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[ih-skee-mee-uh] /ɪˈski mi ə/
noun, Pathology
local deficiency of blood supply produced by vasoconstriction or local obstacles to the arterial flow.
Origin of ischemia
1855-60; < Greek ísch(ein) to suppress, check + -emia
Related forms
[ih-skee-mik, -skem-ik] /ɪˈski mɪk, -ˈskɛm ɪk/ (Show IPA),
adjective Unabridged
Based on the Random House Dictionary, © Random House, Inc. 2015.
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Examples from the web for ischemic
  • There are two major types of stroke: ischemic stroke and hemorrhagic stroke.
  • ischemic stroke occurs when a blood vessel that supplies blood to the brain is blocked by a blood clot.
  • Leg pain that continues when lying down is called ischemic rest pain.
  • Smoking increases both hemorrhagic and ischemic stroke risk.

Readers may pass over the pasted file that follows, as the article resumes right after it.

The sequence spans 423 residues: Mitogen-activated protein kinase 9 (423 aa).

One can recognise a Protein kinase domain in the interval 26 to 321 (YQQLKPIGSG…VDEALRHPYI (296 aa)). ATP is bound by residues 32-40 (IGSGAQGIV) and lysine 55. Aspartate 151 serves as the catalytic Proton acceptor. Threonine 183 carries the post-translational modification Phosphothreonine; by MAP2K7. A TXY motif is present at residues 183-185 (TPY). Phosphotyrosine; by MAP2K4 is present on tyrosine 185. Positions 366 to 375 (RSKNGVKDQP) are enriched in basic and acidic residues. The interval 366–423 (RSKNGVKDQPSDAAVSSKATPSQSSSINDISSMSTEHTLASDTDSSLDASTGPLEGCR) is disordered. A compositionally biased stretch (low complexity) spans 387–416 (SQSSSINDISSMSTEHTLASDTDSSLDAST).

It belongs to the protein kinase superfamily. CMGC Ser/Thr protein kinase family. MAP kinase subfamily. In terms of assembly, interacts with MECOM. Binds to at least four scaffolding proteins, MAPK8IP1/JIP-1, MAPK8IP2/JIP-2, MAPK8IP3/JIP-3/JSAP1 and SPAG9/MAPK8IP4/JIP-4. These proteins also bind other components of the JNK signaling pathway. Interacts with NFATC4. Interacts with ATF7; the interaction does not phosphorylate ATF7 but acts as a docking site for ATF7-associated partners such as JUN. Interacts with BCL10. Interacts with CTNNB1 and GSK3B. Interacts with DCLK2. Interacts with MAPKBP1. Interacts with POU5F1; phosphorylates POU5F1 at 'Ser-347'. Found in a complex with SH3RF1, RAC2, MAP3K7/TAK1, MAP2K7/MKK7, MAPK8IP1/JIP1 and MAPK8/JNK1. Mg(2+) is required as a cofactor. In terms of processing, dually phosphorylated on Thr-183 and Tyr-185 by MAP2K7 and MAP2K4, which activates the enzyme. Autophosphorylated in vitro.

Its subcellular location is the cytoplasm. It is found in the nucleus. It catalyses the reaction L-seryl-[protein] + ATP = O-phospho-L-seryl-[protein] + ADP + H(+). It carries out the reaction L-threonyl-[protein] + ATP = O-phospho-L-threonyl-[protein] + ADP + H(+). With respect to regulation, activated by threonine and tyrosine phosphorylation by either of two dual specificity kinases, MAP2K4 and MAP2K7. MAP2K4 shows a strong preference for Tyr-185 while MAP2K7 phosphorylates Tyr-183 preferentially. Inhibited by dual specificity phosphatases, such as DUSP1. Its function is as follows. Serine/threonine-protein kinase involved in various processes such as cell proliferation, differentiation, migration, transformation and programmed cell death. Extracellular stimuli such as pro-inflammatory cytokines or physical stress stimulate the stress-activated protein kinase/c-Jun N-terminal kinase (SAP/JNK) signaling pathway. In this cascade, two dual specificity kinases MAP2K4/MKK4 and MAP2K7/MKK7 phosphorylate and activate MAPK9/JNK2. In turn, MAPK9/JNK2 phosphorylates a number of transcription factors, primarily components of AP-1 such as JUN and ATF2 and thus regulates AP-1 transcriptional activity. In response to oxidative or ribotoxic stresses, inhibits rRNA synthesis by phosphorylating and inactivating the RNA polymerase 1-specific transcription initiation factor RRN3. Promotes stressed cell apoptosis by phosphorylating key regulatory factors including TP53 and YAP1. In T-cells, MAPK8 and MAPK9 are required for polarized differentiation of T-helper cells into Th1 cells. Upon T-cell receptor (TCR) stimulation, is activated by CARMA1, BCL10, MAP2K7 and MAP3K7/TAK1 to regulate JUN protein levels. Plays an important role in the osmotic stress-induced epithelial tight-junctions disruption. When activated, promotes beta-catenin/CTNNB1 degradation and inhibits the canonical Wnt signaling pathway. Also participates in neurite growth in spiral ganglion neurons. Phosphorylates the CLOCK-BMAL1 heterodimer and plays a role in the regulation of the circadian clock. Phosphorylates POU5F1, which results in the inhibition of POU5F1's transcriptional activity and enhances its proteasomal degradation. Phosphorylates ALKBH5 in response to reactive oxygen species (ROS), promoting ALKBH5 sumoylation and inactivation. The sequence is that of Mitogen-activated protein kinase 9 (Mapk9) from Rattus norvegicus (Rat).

• Hemorrhagic stroke is less common but more frequently deadly than ischemic stroke.
  • Among adults, ischemic heart disease is the predominant cause of arrest.
  • A transient ischemic attack leaves little to no permanent damage within the brain.
  • When the myocardium becomes ischemic, it does not function optimally.
ischemic in Medicine

ischemia is·che·mi·a (ĭ-skē'mē-ə)
A decrease in the blood supply to a bodily organ, tissue, or part caused by constriction or obstruction of the blood vessels.

i·sche'mic adj.
The American Heritage® Stedman's Medical Dictionary
Copyright © 2002, 2001, 1995 by Houghton Mifflin Company. Published by Houghton Mifflin Company.
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